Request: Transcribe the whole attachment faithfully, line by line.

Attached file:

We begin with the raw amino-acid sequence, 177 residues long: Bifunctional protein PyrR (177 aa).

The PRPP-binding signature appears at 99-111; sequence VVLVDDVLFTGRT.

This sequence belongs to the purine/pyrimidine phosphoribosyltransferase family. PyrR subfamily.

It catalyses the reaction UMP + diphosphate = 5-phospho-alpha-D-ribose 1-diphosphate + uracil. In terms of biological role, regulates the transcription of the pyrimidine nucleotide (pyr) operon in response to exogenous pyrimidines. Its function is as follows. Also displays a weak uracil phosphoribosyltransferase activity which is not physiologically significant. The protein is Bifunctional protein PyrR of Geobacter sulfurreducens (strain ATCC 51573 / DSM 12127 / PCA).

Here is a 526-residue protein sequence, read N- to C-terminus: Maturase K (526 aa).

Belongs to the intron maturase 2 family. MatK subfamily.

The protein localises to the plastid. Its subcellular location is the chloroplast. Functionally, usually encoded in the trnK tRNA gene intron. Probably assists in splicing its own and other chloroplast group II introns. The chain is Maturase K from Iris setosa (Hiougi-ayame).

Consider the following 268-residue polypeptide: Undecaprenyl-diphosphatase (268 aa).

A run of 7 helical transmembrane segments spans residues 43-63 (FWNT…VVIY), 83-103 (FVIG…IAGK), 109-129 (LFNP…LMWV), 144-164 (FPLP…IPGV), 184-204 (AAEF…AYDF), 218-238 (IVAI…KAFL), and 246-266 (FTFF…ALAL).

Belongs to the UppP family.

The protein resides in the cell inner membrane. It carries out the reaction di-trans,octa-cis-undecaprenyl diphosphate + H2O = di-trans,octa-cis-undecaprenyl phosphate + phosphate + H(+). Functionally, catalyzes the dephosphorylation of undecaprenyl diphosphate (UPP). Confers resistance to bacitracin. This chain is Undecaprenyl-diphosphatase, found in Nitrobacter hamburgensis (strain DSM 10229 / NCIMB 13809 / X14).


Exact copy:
We begin with the raw amino-acid sequence, 177 residues long: Bifunctional protein PyrR (177 aa).

The PRPP-binding signature appears at 99-111; sequence VVLVDDVLFTGRT.

This sequence belongs to the purine/pyrimidine phosphoribosyltransferase family. PyrR subfamily.

It catalyses the reaction UMP + diphosphate = 5-phospho-alpha-D-ribose 1-diphosphate + uracil. In terms of biological role, regulates the transcription of the pyrimidine nucleotide (pyr) operon in response to exogenous pyrimidines. Its function is as follows. Also displays a weak uracil phosphoribosyltransferase activity which is not physiologically significant. The protein is Bifunctional protein PyrR of Geobacter sulfurreducens (strain ATCC 51573 / DSM 12127 / PCA).

Here is a 526-residue protein sequence, read N- to C-terminus: Maturase K (526 aa).

Belongs to the intron maturase 2 family. MatK subfamily.

The protein localises to the plastid. Its subcellular location is the chloroplast. Functionally, usually encoded in the trnK tRNA gene intron. Probably assists in splicing its own and other chloroplast group II introns. The chain is Maturase K from Iris setosa (Hiougi-ayame).

Consider the following 268-residue polypeptide: Undecaprenyl-diphosphatase (268 aa).

A run of 7 helical transmembrane segments spans residues 43-63 (FWNT…VVIY), 83-103 (FVIG…IAGK), 109-129 (LFNP…LMWV), 144-164 (FPLP…IPGV), 184-204 (AAEF…AYDF), 218-238 (IVAI…KAFL), and 246-266 (FTFF…ALAL).

Belongs to the UppP family.

The protein resides in the cell inner membrane. It carries out the reaction di-trans,octa-cis-undecaprenyl diphosphate + H2O = di-trans,octa-cis-undecaprenyl phosphate + phosphate + H(+). Functionally, catalyzes the dephosphorylation of undecaprenyl diphosphate (UPP). Confers resistance to bacitracin. This chain is Undecaprenyl-diphosphatase, found in Nitrobacter hamburgensis (strain DSM 10229 / NCIMB 13809 / X14).